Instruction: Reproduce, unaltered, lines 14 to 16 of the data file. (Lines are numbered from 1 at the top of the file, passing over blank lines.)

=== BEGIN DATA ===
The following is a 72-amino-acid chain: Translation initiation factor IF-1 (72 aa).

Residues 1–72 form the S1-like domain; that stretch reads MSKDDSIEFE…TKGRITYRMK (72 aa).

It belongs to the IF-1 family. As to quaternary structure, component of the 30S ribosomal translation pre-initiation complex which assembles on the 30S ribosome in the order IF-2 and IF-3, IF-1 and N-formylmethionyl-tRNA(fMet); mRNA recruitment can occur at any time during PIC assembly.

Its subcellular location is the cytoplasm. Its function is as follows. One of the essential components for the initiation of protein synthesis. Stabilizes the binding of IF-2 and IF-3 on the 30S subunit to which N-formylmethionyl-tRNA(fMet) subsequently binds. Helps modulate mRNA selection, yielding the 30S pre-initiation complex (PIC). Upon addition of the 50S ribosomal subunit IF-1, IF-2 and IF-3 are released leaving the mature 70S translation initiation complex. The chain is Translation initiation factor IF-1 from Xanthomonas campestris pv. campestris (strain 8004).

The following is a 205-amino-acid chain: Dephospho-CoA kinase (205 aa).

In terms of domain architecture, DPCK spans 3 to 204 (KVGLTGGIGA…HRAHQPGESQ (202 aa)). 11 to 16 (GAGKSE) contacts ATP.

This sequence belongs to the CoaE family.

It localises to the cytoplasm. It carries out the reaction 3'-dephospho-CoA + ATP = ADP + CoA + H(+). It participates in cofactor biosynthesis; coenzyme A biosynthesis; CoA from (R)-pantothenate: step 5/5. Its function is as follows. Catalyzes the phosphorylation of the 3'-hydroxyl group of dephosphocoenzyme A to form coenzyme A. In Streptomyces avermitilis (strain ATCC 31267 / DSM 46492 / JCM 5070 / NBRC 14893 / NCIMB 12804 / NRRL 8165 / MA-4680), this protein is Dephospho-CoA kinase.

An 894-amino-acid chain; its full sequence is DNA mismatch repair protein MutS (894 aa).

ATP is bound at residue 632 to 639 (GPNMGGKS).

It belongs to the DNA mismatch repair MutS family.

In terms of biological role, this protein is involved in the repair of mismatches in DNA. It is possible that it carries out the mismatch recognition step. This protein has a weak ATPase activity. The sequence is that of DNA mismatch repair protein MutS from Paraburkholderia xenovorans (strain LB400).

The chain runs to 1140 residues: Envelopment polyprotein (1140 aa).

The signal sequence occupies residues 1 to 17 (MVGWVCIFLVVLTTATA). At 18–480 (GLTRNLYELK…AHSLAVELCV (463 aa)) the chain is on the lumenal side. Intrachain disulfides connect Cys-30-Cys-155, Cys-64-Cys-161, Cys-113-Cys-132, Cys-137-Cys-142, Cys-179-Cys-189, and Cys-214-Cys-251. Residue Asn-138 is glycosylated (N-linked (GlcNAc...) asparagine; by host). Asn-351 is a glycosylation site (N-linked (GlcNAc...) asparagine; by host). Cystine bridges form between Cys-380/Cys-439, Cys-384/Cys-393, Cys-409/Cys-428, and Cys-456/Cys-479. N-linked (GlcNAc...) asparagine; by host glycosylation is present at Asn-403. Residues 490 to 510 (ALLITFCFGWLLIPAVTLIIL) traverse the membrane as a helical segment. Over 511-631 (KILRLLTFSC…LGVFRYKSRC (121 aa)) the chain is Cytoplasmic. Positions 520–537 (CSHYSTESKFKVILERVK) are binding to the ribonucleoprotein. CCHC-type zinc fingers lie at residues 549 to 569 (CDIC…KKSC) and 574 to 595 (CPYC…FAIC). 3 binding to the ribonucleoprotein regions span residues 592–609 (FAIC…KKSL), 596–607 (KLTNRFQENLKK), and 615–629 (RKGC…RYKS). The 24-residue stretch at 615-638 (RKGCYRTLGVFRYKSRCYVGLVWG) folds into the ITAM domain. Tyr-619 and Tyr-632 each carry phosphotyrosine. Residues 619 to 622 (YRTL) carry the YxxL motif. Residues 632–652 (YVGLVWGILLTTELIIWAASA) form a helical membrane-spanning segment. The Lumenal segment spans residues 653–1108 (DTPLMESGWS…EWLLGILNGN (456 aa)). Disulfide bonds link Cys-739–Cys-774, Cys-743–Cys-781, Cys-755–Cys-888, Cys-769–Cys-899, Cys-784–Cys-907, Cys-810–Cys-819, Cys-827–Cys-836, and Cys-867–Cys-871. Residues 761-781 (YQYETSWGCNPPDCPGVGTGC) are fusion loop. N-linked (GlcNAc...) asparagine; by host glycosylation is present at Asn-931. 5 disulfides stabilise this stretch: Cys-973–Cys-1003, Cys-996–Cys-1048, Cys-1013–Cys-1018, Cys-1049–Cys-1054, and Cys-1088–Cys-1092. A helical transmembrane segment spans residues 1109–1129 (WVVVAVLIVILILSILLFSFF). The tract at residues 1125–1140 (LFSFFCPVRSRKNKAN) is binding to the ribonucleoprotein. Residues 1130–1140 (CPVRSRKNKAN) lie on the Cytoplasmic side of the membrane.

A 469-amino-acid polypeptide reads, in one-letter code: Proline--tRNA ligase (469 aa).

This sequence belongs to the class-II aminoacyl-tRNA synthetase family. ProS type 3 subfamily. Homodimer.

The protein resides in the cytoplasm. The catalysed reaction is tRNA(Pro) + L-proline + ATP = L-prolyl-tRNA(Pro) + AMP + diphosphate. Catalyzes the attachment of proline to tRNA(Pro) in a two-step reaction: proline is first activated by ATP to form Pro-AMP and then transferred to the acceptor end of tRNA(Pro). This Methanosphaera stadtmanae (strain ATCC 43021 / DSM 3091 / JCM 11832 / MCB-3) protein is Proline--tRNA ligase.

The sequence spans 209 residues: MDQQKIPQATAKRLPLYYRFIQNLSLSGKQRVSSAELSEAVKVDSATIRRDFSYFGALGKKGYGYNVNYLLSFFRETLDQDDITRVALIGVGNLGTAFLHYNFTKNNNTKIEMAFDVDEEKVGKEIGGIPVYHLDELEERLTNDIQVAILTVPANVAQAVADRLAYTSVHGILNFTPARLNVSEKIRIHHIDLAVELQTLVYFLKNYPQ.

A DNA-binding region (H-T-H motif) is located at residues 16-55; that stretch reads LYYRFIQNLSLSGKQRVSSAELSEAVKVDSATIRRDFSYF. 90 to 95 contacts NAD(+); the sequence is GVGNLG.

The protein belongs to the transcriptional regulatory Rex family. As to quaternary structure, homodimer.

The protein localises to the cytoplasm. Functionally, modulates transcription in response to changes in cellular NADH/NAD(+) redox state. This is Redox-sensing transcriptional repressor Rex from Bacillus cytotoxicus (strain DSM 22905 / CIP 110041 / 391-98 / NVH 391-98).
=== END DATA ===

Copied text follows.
The signal sequence occupies residues 1 to 17 (MVGWVCIFLVVLTTATA). At 18–480 (GLTRNLYELK…AHSLAVELCV (463 aa)) the chain is on the lumenal side. Intrachain disulfides connect Cys-30-Cys-155, Cys-64-Cys-161, Cys-113-Cys-132, Cys-137-Cys-142, Cys-179-Cys-189, and Cys-214-Cys-251. Residue Asn-138 is glycosylated (N-linked (GlcNAc...) asparagine; by host). Asn-351 is a glycosylation site (N-linked (GlcNAc...) asparagine; by host). Cystine bridges form between Cys-380/Cys-439, Cys-384/Cys-393, Cys-409/Cys-428, and Cys-456/Cys-479. N-linked (GlcNAc...) asparagine; by host glycosylation is present at Asn-403. Residues 490 to 510 (ALLITFCFGWLLIPAVTLIIL) traverse the membrane as a helical segment. Over 511-631 (KILRLLTFSC…LGVFRYKSRC (121 aa)) the chain is Cytoplasmic. Positions 520–537 (CSHYSTESKFKVILERVK) are binding to the ribonucleoprotein. CCHC-type zinc fingers lie at residues 549 to 569 (CDIC…KKSC) and 574 to 595 (CPYC…FAIC). 3 binding to the ribonucleoprotein regions span residues 592–609 (FAIC…KKSL), 596–607 (KLTNRFQENLKK), and 615–629 (RKGC…RYKS). The 24-residue stretch at 615-638 (RKGCYRTLGVFRYKSRCYVGLVWG) folds into the ITAM domain. Tyr-619 and Tyr-632 each carry phosphotyrosine. Residues 619 to 622 (YRTL) carry the YxxL motif. Residues 632–652 (YVGLVWGILLTTELIIWAASA) form a helical membrane-spanning segment. The Lumenal segment spans residues 653–1108 (DTPLMESGWS…EWLLGILNGN (456 aa)). Disulfide bonds link Cys-739–Cys-774, Cys-743–Cys-781, Cys-755–Cys-888, Cys-769–Cys-899, Cys-784–Cys-907, Cys-810–Cys-819, Cys-827–Cys-836, and Cys-867–Cys-871. Residues 761-781 (YQYETSWGCNPPDCPGVGTGC) are fusion loop. N-linked (GlcNAc...) asparagine; by host glycosylation is present at Asn-931. 5 disulfides stabilise this stretch: Cys-973–Cys-1003, Cys-996–Cys-1048, Cys-1013–Cys-1018, Cys-1049–Cys-1054, and Cys-1088–Cys-1092. A helical transmembrane segment spans residues 1109–1129 (WVVVAVLIVILILSILLFSFF). The tract at residues 1125–1140 (LFSFFCPVRSRKNKAN) is binding to the ribonucleoprotein. Residues 1130–1140 (CPVRSRKNKAN) lie on the Cytoplasmic side of the membrane.

A 469-amino-acid polypeptide reads, in one-letter code: Proline--tRNA ligase (469 aa).

This sequence belongs to the class-II aminoacyl-tRNA synthetase family. ProS type 3 subfamily. Homodimer.